Generation Z and Burnout: How Employers Can Help
The new generation of employees, known as Generation Z, are known for their strong drive to fight for their goals. This drive is not limited to Friday for Future demonstrations but is also seen in the workplace. However, there are certain challenges that come with managing and engaging with this generation of workers, including their need for feedback and support to prevent burnout.
One of the key traits of Gen Z is their desire to fight for what they believe in, which can often manifest as an email to the CEO demanding change. They also want to understand the bigger picture and see a purpose in their work. On the other hand, they can be conflict-averse and may prefer to quit their job rather than ask for a raise or address a workplace issue.
So, what drives these behaviors? Many factors come into play, including the fact that social networks are becoming less prevalent in society. With traditional sources of social support disappearing, the workplace has become an important source of social support for many in the Gen Z demographic. As such, it is essential for employers to offer the necessary support and resources to prevent burnout and maintain employee engagement.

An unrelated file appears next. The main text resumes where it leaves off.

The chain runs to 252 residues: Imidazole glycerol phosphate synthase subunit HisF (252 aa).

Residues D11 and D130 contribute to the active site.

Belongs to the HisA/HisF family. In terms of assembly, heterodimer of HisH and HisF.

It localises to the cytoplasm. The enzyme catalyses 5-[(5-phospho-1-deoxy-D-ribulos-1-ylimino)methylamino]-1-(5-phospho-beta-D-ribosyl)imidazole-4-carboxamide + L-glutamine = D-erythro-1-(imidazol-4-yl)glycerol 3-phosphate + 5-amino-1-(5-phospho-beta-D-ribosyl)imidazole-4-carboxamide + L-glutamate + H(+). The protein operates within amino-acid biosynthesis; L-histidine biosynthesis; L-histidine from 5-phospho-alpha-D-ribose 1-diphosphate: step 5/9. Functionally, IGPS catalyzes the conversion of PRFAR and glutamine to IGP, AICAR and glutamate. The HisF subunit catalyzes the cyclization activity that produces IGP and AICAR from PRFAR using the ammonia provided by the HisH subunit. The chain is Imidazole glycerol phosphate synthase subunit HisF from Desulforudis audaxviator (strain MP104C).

One way to offer support is through mentoring programs, which can provide guidance and help employees to develop their skills. Interest groups and organized events can also provide employees with a sense of community and belonging. These initiatives are essential, especially post COVID-19, where social isolation was at is high and has become a major issue for many employees.
According to a study by the American Psychological Association, 46% of Gen Z employees reported a decline in their mental health during the pandemic, with 79% stating that they wished they had more emotional support. By comparison, only 40% of baby boomers reported a need for more support. A Future Forum study of 10,243 workers from the USA, Australia, France, Germany, Japan, and England also found that 48% of workers under the age of 30 felt burnt out, compared to 40% of those over the age of 30.
To maintain a productive and engaged workforce, it is important for employers to understand the needs of the new generation of workers. While Gen Z employees may be driven and goal-oriented, they also require more support and feedback than previous generations. By offering already mentioned resources such as mentorship programs, interest groups, and organized events, employers can create a positive workplace environment and support their employees’ mental health and well-being.
In summary, by prioritizing the social support and well-being of Gen Z employees, employers can foster a positive and productive work environment, resulting in higher employee engagement and retention rates.